From: email@example.com (firstname.lastname@example.org)
Subject: Re: Flywheel power for real
View: Complete Thread (24 articles)
Date: 1994-02-05 08:14:57 PST
In article <email@example.com>, firstname.lastname@example.org (Lee Devlin) writes:
>I came across an article in the most recent issue of IEEE's Spectrum
>that I thought would be of interest to this group. I'm posting it here
>after reading a lot of misinformation and confusion about the
>feasibility of flywheels to store energy for EVs recently. I can't
>attest to the accuracy of the claims so don't flame me if you
>have a disdain for EVs and categorically attack any data which shows
>EVs or related technology in a favorable light :-).
>From p. 62 of the Jan. 1994 issue of IEEE's Spectrum:
This is really just a derivative article that doesn't really
answer _any_ of the criticisms that continue to be leveled at
the electromechanical batteries. About a year ago I posted to this
group the first IEEE Spectrum article " A Different Spin on an EV
Battery" November 1992 p100. It also included the picture. This
discusses Richard F. Post's EMB, which has been the main model
Much of the problem then ( and now ) is that readers assumed
only one flywheel, when in fact the proposal by Post was for banks
of them. The AFS systems uses counter-rotating flywheels.
The more comprehensive article about the EMB was written by the
inventor, and appeared in Proceedings of the IEEE v.81 n.3 March
1993 p.462-474. "A High-Efficiency Electromechanical Battery"
Richard F. Post, T.Kenneth Fowler, and Stephen F. Post.
This answers many of the criticisms _because_ it discusses many
of their design criteria. It doesn't answer the criticism that
no vehicle EMB exists, but it does show that almost all the
arguements raised in Sci.energy over the last 15 months were
considered during the original design. I posted a fairly
extensive listing of the EMB data in this article about the
middle of 1993.
Another article that is more general is " Flywheels put a
new spin on Electric Vehicles" by Steven Ashley in Mechanical
Engineering. Oct 1993 p.44 - 51. I've also posted some of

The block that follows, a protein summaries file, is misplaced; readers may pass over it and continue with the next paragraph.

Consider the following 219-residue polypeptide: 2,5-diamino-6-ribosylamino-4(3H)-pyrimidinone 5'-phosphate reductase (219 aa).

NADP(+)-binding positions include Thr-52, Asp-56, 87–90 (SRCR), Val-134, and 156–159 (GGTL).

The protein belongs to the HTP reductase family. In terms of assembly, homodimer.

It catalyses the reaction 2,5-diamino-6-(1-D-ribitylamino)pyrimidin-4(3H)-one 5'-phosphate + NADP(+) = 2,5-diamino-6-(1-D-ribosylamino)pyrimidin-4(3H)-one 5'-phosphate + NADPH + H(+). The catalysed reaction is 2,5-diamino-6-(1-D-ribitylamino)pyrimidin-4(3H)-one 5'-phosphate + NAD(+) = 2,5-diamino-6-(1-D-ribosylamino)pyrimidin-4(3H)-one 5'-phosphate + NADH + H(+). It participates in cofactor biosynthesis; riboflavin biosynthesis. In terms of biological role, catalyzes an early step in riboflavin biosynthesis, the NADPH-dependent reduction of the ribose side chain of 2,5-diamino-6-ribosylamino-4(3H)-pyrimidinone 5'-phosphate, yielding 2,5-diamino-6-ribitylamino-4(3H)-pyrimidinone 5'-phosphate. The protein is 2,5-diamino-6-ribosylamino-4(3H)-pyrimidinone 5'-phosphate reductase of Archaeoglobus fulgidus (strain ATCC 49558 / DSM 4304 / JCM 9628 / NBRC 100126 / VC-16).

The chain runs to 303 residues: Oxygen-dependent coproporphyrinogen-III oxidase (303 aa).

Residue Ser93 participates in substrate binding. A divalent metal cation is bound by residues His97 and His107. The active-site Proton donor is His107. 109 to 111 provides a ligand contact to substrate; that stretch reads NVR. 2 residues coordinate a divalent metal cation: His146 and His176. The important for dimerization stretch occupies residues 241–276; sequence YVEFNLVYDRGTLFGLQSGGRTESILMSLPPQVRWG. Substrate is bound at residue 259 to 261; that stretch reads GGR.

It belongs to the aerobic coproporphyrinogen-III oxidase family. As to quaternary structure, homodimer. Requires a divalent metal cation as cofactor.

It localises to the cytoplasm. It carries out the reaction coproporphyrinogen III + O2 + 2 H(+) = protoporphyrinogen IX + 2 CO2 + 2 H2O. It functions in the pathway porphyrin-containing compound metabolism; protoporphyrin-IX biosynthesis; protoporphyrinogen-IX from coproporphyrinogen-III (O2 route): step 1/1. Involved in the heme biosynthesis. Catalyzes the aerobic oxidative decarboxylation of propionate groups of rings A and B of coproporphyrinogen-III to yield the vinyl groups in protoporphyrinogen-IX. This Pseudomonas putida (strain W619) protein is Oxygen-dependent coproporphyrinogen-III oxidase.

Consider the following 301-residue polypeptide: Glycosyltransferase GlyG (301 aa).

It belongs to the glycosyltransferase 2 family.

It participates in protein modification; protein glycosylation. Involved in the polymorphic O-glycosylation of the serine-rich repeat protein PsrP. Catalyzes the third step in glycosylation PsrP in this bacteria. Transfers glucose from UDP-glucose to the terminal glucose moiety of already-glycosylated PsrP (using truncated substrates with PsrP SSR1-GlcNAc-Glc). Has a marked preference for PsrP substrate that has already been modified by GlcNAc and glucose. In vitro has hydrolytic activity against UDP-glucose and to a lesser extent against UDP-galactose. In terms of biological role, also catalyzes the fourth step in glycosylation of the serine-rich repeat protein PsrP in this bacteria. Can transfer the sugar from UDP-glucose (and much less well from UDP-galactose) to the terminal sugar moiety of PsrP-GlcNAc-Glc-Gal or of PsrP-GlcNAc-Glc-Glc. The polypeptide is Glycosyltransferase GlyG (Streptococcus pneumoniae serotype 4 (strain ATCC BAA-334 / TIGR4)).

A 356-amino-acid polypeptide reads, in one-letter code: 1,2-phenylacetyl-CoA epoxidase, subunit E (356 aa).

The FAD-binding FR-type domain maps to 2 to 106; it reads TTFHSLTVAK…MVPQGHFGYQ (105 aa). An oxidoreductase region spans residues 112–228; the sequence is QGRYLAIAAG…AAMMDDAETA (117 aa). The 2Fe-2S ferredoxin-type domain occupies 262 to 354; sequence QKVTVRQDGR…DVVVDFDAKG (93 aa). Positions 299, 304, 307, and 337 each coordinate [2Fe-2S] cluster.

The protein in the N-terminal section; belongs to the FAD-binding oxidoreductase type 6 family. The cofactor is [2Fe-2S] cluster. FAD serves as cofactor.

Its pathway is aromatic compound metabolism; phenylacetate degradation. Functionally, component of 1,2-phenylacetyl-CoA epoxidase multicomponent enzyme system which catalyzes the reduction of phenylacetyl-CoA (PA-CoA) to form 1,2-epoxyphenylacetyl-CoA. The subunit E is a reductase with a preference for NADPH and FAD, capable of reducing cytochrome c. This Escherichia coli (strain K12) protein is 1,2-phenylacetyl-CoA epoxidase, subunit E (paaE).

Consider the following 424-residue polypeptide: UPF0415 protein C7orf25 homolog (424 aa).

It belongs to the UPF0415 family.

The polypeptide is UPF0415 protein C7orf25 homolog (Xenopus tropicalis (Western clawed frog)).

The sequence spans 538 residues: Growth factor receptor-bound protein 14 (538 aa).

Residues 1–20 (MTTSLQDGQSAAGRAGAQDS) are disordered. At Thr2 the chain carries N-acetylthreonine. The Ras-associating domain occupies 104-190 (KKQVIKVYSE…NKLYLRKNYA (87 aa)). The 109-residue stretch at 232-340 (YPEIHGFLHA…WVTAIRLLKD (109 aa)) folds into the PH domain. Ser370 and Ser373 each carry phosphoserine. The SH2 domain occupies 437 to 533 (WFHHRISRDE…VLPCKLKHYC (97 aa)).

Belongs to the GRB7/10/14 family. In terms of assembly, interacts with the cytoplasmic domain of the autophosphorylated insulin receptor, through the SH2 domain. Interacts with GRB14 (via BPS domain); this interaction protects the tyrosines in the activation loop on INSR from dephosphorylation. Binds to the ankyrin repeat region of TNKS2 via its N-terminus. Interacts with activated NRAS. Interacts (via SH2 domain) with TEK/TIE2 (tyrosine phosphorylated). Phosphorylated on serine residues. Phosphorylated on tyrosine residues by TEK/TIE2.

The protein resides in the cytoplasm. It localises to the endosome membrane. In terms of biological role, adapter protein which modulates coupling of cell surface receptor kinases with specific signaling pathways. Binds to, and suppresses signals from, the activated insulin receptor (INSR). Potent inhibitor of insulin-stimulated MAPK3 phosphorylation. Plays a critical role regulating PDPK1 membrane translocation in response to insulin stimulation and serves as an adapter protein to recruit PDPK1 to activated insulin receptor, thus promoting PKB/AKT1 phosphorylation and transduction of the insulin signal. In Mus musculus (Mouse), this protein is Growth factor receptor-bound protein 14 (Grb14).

the data and comments in this article - it contains some
good expert opinions on the EMB. It also discusses the
the AFS EMB, and notes that July 1995 is the date in their
plans for the construction of a flywheel energy-storage vehicle.
Your quote moves that out to end of 1995. It seems that AFS
have made a flywheel, as had Post by the time of the Oct article.
( his is apparently for computer backup power supply - a stationary
application ) It seems AFS have also produced a stationary one.
There is quite a way to go to make a vehicle run, with road shock
and gyroscopic forces being major problems discussed in the above
Anyone interested in the EMB should at least read the article
by Richard F. Post. One problem with Usenet is that once the
regulars have been through the first few iterations of a repeat
thread ( EMB have been through at least 4 major threads in the
last 15 months ) they tend to start flaming. I think the above
articles indicate what the actual claims are for EMBs.
There are several other firms actively pursuing EMBs, and the
Mechanical Engineering article discusses each. I think it's
important that readers realise there are several competing designs,
and they all are issuing publicity information. The article you
quote has all the hallmarks of a publicity release. Using the
GM Impact as an example indicates that, especially since the
article notes that Detroit isn't wildly interested. The Impact
( like the GM IC-powered Ultralite of similar Cd ) is a experimental
vehicle built with future production in mind, it's not designed